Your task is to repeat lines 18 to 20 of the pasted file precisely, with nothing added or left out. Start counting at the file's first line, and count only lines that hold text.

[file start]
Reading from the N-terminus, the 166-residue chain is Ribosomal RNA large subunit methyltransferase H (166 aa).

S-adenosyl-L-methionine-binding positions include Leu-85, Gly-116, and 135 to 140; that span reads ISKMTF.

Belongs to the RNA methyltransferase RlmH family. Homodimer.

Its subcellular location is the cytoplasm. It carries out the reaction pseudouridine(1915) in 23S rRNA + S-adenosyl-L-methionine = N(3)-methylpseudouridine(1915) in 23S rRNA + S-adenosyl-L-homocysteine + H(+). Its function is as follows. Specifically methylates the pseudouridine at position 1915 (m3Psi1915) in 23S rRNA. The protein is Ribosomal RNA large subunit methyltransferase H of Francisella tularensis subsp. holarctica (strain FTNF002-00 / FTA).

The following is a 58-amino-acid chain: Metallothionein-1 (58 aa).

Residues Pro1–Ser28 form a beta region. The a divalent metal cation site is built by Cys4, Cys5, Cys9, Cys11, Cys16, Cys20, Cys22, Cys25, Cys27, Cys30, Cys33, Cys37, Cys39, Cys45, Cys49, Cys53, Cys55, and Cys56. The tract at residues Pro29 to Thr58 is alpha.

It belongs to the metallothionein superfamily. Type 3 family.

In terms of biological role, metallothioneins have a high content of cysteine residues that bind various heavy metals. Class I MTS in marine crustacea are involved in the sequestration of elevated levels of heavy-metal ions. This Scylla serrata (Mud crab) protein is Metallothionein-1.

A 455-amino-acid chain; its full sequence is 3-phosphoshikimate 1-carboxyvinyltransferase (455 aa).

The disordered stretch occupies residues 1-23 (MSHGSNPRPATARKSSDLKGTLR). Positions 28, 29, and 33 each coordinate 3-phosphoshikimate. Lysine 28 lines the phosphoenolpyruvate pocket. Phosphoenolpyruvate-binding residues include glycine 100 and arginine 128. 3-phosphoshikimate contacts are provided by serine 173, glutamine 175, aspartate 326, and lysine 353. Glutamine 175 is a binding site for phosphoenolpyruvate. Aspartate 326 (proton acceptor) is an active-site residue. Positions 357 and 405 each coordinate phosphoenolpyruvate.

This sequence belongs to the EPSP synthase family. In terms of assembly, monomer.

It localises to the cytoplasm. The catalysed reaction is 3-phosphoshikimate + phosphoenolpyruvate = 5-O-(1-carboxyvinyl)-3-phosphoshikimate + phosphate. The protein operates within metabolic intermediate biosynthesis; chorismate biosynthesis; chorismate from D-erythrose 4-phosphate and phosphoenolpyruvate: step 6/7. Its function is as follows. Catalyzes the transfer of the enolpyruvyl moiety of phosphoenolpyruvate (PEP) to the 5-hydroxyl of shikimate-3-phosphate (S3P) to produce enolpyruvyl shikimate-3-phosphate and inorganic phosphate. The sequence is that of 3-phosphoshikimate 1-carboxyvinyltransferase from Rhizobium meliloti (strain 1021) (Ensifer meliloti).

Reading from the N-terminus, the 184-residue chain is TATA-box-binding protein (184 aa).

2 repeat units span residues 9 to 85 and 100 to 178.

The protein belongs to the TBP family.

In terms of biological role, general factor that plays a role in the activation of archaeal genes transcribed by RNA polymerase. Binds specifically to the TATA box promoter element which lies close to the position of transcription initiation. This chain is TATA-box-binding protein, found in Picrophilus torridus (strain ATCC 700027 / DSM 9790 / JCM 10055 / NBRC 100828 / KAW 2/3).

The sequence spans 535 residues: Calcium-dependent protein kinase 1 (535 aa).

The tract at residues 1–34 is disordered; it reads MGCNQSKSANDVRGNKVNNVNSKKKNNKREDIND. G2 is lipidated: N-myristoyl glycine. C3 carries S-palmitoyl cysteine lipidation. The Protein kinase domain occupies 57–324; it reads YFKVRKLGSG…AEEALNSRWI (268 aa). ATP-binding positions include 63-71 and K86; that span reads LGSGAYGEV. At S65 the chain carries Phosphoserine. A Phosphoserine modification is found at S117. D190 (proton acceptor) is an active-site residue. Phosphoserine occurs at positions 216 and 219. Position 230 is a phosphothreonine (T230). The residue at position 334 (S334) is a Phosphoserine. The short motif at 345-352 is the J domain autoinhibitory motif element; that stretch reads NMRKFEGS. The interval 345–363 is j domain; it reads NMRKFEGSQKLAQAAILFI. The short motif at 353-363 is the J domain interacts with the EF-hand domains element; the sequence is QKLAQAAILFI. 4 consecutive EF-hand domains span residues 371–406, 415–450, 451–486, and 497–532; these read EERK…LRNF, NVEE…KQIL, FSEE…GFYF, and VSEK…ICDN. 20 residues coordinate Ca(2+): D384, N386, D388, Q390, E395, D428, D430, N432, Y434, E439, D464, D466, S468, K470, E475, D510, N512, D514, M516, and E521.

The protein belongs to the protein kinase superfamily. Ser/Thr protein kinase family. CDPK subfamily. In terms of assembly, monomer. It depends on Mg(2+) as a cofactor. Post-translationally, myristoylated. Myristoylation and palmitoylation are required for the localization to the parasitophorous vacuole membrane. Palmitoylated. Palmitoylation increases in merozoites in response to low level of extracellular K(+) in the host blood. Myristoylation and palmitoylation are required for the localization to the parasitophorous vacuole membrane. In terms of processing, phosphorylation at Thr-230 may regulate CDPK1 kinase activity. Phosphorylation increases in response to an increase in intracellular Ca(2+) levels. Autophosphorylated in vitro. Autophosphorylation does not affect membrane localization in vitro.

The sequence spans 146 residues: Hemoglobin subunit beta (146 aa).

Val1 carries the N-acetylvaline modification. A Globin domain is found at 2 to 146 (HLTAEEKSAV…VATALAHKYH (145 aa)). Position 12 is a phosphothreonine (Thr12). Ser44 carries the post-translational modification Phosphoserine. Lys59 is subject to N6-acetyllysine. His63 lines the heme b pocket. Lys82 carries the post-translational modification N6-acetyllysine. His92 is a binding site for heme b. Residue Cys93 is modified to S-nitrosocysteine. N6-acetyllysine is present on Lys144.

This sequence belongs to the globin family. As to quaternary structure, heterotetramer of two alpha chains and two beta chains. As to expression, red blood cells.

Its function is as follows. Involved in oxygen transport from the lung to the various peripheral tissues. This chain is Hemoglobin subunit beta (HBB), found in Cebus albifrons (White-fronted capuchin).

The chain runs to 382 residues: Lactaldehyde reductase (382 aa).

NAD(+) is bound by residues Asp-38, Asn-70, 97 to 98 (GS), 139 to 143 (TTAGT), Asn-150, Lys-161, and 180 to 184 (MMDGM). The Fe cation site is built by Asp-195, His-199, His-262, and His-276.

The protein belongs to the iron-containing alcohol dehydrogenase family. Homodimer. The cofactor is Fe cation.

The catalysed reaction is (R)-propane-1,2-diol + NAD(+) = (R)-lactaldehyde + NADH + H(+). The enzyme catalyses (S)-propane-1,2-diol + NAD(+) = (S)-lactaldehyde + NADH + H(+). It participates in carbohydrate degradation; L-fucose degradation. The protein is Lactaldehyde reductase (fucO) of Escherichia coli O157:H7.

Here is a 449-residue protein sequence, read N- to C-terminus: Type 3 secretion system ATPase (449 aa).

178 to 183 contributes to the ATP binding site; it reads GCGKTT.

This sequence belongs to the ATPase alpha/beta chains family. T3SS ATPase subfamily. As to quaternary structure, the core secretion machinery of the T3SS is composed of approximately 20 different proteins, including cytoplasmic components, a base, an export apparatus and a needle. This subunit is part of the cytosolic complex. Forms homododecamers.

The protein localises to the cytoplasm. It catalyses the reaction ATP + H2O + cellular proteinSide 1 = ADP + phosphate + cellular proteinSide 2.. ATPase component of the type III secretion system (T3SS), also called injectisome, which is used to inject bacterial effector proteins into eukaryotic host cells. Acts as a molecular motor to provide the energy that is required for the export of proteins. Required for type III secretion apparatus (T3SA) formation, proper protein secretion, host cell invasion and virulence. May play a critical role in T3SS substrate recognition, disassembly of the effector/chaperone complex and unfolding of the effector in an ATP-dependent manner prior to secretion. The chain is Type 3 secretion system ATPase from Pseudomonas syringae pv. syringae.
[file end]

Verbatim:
The tract at residues 1–34 is disordered; it reads MGCNQSKSANDVRGNKVNNVNSKKKNNKREDIND. G2 is lipidated: N-myristoyl glycine. C3 carries S-palmitoyl cysteine lipidation. The Protein kinase domain occupies 57–324; it reads YFKVRKLGSG…AEEALNSRWI (268 aa). ATP-binding positions include 63-71 and K86; that span reads LGSGAYGEV. At S65 the chain carries Phosphoserine. A Phosphoserine modification is found at S117. D190 (proton acceptor) is an active-site residue. Phosphoserine occurs at positions 216 and 219. Position 230 is a phosphothreonine (T230). The residue at position 334 (S334) is a Phosphoserine. The short motif at 345-352 is the J domain autoinhibitory motif element; that stretch reads NMRKFEGS. The interval 345–363 is j domain; it reads NMRKFEGSQKLAQAAILFI. The short motif at 353-363 is the J domain interacts with the EF-hand domains element; the sequence is QKLAQAAILFI. 4 consecutive EF-hand domains span residues 371–406, 415–450, 451–486, and 497–532; these read EERK…LRNF, NVEE…KQIL, FSEE…GFYF, and VSEK…ICDN. 20 residues coordinate Ca(2+): D384, N386, D388, Q390, E395, D428, D430, N432, Y434, E439, D464, D466, S468, K470, E475, D510, N512, D514, M516, and E521.

The protein belongs to the protein kinase superfamily. Ser/Thr protein kinase family. CDPK subfamily. In terms of assembly, monomer. It depends on Mg(2+) as a cofactor. Post-translationally, myristoylated. Myristoylation and palmitoylation are required for the localization to the parasitophorous vacuole membrane. Palmitoylated. Palmitoylation increases in merozoites in response to low level of extracellular K(+) in the host blood. Myristoylation and palmitoylation are required for the localization to the parasitophorous vacuole membrane. In terms of processing, phosphorylation at Thr-230 may regulate CDPK1 kinase activity. Phosphorylation increases in response to an increase in intracellular Ca(2+) levels. Autophosphorylated in vitro. Autophosphorylation does not affect membrane localization in vitro.

The sequence spans 146 residues: Hemoglobin subunit beta (146 aa).